Why did we fund this project?
This award aims to optimise the derivation of macrophages from porcine stem cells for the study of African Swine Fever Virus (ASFV) and Porcine Reproductive and Respiratory Syndrome Virus (PRRSV), replacing the need to isolate macrophages from pigs.
ASFV and PRRSV are highly transmissible diseases with severe economic and welfare implications for the pig farming industry. ASFV has a high mortality rate, and with no vaccine available, containment and culling are the only strategies available for managing an outbreak. PRRSV impacts piglets and pregnant sows, with high morbidity and mortality in piglets and abortions in sows. Both ASFV and PRRSV preferentially replicate in macrophages and are therefore used for research into new treatments or mechanisms of infection. Primary macrophages are the current gold standard but as they do not proliferate in culture, must be continually sourced from sampled or sacrificed animals. Dr Thomas Burdon has developed a system to derive macrophages from pig stem cells. The stem cells can be grown indefinitely, genetically modified in vitro and readily differentiate into macrophages, reducing the reliance on pigs for viral research.
Thomas will optimise the protocol maximising the efficiency of macrophage generation to enable easier uptake of the cells by the virology research community. He will use fluorescent reporter cells to screen culture conditions and monitor the differentiation process. Thomas will also immortalise macrophage progenitor cells, differentiated from the pig stem cells, as novel cell lines enabling faster differentiation into macrophages. All the macrophages developed will be tested for their ability to propagate ASFV and PRRSV and the new protocols for the cells disseminated via a web resource. The technologies developed have wider applications studying further viruses and other pathogens, including bacteria and parasitic pathogens, and could also be applied to other livestock species.
African Swine Fever Virus (ASFV) and Porcine Reproductive and Respiratory Syndrome Virus (PRRSV) are currently responsible for unparalleled financial losses and welfare concerns in commercial pig farming across the world. ASFV causes a lethal haemorrhagic fever that, in the absence of an effective vaccine, necessitates strict containment and mass culling to eradicate disease. PRRSV is less virulent but is widespread in pig herds and causes infertility and respiratory problems that make PRRS the most costly viral disease in commercial pig farming. Both viruses preferentially infect pig macrophages and studying these viruses until now has relied on primary macrophage cultures or transformed cell lines: both of which have major limitations. To overcome this limitation we have developed a stem cell-based culture system for producing normal pig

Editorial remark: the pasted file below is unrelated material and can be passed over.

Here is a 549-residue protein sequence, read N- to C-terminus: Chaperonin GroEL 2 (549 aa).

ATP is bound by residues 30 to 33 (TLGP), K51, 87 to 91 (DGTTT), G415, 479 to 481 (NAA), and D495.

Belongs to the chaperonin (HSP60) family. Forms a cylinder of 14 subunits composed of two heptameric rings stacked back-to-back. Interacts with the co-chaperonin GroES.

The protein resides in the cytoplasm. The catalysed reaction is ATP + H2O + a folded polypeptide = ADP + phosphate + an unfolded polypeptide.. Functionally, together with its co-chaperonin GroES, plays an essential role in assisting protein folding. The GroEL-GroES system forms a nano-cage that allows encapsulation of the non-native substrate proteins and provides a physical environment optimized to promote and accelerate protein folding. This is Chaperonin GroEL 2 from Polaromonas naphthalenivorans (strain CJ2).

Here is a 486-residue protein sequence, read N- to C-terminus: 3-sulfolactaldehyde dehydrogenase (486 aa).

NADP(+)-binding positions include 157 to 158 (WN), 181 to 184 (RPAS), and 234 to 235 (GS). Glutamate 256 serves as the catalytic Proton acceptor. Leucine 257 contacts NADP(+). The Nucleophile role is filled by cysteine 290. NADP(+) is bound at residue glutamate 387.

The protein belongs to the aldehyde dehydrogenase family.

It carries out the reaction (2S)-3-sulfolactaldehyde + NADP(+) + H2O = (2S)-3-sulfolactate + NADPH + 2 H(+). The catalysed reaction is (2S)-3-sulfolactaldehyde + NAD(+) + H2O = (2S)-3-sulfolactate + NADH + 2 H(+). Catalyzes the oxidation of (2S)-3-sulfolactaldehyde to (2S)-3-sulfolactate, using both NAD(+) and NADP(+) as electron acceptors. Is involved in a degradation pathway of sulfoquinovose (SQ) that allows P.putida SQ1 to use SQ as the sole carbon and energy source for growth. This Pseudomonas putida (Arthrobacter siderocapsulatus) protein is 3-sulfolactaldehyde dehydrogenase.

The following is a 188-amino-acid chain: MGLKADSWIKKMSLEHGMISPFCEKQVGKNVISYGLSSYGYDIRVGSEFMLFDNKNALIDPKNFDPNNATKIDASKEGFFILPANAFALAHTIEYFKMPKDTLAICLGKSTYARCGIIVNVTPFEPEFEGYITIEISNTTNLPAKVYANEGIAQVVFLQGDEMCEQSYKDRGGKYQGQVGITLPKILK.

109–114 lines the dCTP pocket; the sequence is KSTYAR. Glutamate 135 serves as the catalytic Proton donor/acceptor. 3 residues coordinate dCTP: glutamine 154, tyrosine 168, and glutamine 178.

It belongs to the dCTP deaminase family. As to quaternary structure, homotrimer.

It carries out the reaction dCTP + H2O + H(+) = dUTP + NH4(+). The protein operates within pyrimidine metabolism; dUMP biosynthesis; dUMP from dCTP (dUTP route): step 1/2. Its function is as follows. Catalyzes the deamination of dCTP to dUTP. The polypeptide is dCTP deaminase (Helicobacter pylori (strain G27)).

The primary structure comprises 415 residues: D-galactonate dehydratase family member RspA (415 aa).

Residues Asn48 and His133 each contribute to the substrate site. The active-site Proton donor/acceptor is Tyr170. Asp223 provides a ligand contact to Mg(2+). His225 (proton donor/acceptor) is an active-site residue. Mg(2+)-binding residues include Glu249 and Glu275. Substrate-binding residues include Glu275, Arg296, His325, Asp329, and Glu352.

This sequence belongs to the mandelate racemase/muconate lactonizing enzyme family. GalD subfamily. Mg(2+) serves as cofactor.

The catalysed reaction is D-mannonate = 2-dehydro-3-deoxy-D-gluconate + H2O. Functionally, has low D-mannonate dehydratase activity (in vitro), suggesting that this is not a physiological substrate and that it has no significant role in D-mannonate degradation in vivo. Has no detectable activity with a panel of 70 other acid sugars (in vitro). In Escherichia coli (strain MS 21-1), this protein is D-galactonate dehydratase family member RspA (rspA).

macrophages that are readily infected with ASFV and PRRSV. We propose that macrophages generated from pig stem cell lines provide a biologically relevant and scalable system for ASFV/PRRSV research and vaccine development, significantly reducing the requirement for pigs as either a source of ex vivo macrophages, or as subjects in viral challenge experiments.
The aim of this programme is to maximise the efficiency of generating pig macrophages in culture by 1) Optimising macrophage differentiation using haematopoietic/macrophage reporter cell lines to characterise, monitor and refine the differentiation process, and 2) Deriving conditionally immortalised macrophage progenitor cell lines. Reporter activity and transcriptional profiling of key stages in stem cell-macrophage differentiation will inform rational development of optimised protocols and facilitate the establishment of new pig macrophages progenitor cell lines. This novel stem cell based platform will reduce the number of pigs required in ASFV/PRRSV research and will illustrate the potential for applying stem cell-based technology more generally in livestock research.